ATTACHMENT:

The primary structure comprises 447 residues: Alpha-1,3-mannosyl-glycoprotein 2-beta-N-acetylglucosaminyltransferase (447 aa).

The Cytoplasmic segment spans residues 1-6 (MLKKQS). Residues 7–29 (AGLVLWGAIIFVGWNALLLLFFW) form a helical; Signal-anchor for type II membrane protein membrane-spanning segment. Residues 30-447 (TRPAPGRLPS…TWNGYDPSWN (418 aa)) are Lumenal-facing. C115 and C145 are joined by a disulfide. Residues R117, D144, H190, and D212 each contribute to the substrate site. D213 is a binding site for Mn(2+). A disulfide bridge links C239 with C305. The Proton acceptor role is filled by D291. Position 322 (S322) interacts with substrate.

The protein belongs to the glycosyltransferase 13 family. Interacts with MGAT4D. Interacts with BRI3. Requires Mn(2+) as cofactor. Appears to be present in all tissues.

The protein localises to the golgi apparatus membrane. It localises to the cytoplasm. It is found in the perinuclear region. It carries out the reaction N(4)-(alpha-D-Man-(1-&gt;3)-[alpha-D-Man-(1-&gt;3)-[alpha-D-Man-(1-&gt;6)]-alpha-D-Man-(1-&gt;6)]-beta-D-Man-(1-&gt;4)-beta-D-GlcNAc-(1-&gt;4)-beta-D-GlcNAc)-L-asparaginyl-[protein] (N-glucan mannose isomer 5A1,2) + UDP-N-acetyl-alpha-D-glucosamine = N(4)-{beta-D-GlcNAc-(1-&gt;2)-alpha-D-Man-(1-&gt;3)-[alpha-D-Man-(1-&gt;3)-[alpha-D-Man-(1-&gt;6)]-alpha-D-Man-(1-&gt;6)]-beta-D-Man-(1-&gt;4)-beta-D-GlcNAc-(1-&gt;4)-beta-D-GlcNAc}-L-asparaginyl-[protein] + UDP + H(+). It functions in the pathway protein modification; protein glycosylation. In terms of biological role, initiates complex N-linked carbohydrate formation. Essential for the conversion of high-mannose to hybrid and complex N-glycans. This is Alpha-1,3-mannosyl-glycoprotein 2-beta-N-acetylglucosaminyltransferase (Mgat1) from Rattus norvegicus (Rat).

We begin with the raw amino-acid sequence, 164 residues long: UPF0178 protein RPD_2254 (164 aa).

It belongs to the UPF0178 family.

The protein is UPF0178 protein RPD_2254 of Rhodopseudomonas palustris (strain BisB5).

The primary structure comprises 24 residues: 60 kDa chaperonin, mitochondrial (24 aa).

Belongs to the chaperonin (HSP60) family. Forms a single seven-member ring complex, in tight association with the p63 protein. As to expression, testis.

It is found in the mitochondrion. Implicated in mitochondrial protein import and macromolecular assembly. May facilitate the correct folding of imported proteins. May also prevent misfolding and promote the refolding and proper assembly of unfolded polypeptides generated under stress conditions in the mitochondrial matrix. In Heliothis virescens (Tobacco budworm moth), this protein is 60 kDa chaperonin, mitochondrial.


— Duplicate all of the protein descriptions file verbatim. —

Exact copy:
The primary structure comprises 447 residues: Alpha-1,3-mannosyl-glycoprotein 2-beta-N-acetylglucosaminyltransferase (447 aa).

The Cytoplasmic segment spans residues 1-6 (MLKKQS). Residues 7–29 (AGLVLWGAIIFVGWNALLLLFFW) form a helical; Signal-anchor for type II membrane protein membrane-spanning segment. Residues 30-447 (TRPAPGRLPS…TWNGYDPSWN (418 aa)) are Lumenal-facing. C115 and C145 are joined by a disulfide. Residues R117, D144, H190, and D212 each contribute to the substrate site. D213 is a binding site for Mn(2+). A disulfide bridge links C239 with C305. The Proton acceptor role is filled by D291. Position 322 (S322) interacts with substrate.

The protein belongs to the glycosyltransferase 13 family. Interacts with MGAT4D. Interacts with BRI3. Requires Mn(2+) as cofactor. Appears to be present in all tissues.

The protein localises to the golgi apparatus membrane. It localises to the cytoplasm. It is found in the perinuclear region. It carries out the reaction N(4)-(alpha-D-Man-(1-&gt;3)-[alpha-D-Man-(1-&gt;3)-[alpha-D-Man-(1-&gt;6)]-alpha-D-Man-(1-&gt;6)]-beta-D-Man-(1-&gt;4)-beta-D-GlcNAc-(1-&gt;4)-beta-D-GlcNAc)-L-asparaginyl-[protein] (N-glucan mannose isomer 5A1,2) + UDP-N-acetyl-alpha-D-glucosamine = N(4)-{beta-D-GlcNAc-(1-&gt;2)-alpha-D-Man-(1-&gt;3)-[alpha-D-Man-(1-&gt;3)-[alpha-D-Man-(1-&gt;6)]-alpha-D-Man-(1-&gt;6)]-beta-D-Man-(1-&gt;4)-beta-D-GlcNAc-(1-&gt;4)-beta-D-GlcNAc}-L-asparaginyl-[protein] + UDP + H(+). It functions in the pathway protein modification; protein glycosylation. In terms of biological role, initiates complex N-linked carbohydrate formation. Essential for the conversion of high-mannose to hybrid and complex N-glycans. This is Alpha-1,3-mannosyl-glycoprotein 2-beta-N-acetylglucosaminyltransferase (Mgat1) from Rattus norvegicus (Rat).

We begin with the raw amino-acid sequence, 164 residues long: UPF0178 protein RPD_2254 (164 aa).

It belongs to the UPF0178 family.

The protein is UPF0178 protein RPD_2254 of Rhodopseudomonas palustris (strain BisB5).

The primary structure comprises 24 residues: 60 kDa chaperonin, mitochondrial (24 aa).

Belongs to the chaperonin (HSP60) family. Forms a single seven-member ring complex, in tight association with the p63 protein. As to expression, testis.

It is found in the mitochondrion. Implicated in mitochondrial protein import and macromolecular assembly. May facilitate the correct folding of imported proteins. May also prevent misfolding and promote the refolding and proper assembly of unfolded polypeptides generated under stress conditions in the mitochondrial matrix. In Heliothis virescens (Tobacco budworm moth), this protein is 60 kDa chaperonin, mitochondrial.